Following a marathon first-day hearing that was only adjourned after four of the defendants were rushed to hospital, court proceedings for 47 Hong Kong pro-democracy politicians and activists charged with “subversion” under the territory’s China-imposed national security law have resumed.
On Tuesday, defense attorneys filed a motion to reverse the prosecution’s decision to refuse the group bail and hold them in detention for up to three months while police conduct their investigation. They claim that if the evidence against them was not ready, the party could not have been prosecuted.
From veteran former pro-democracy politicians to scholars, attorneys, social workers, and youth activists, the defendants represent a wide cross-section of Hong Kong’s opposition.
Normally, a bail hearing like this will last for longer than a couple of hours.
However, the court’s session on Monday lasted long past midnight as it struggled to deal with the vast number of suspects involved as well as the legal nuances of the broad-worded protection rule, which eliminates the presumption of bail for non-violent offences.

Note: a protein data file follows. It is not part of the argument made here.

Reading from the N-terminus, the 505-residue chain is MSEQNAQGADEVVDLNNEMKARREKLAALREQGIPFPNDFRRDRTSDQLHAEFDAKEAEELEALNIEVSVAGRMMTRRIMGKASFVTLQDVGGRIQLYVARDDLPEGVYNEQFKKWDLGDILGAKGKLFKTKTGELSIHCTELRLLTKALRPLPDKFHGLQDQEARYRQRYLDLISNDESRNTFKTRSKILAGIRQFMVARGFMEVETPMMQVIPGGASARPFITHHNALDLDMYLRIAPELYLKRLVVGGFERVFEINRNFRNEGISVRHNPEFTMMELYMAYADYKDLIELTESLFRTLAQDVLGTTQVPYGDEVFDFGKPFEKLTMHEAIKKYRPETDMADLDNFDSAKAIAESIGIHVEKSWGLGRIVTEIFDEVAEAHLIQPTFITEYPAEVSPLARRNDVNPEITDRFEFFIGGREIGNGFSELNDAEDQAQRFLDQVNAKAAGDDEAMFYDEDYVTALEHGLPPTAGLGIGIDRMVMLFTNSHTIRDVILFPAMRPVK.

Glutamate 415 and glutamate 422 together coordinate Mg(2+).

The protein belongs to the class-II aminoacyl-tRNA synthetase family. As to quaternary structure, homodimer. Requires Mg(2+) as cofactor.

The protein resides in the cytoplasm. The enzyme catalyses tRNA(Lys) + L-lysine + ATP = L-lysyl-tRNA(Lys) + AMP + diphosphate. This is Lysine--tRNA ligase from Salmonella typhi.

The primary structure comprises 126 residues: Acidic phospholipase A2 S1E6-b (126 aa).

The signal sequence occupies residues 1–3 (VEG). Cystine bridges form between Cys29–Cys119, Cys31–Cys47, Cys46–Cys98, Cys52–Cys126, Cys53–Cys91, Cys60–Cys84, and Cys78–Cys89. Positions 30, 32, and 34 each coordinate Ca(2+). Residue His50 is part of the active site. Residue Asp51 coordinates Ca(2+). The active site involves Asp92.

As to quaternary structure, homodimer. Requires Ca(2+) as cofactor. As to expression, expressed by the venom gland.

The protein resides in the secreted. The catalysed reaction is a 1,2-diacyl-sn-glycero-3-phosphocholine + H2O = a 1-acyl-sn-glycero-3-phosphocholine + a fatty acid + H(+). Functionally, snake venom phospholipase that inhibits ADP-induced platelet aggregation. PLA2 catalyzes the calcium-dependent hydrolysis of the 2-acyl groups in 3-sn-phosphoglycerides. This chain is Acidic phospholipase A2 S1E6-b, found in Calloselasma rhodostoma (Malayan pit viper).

In June of last year, China placed the security law on Hong Kong in an effort to “restore order” in the city following major protests against China’s perceived intervention in Hong Kong, which had turned violent at times.
The law considers any act of subversion, secession, terrorism, or collaboration with foreign powers illegal, and suspects can only be released on bail if they can convince a judge that they no longer pose a threat to national security.
The 47 people charged with subversion allegedly organized an unofficial primary election last summer to choose the best candidates for the city’s legislative elections in the hopes of securing a majority that would enable the pro-democracy camp to block government legislation and press for universal suffrage.
Officials in China and Hong Kong have stated that this is an effort to “overthrow” the city’s government and, as a result, a threat to national security.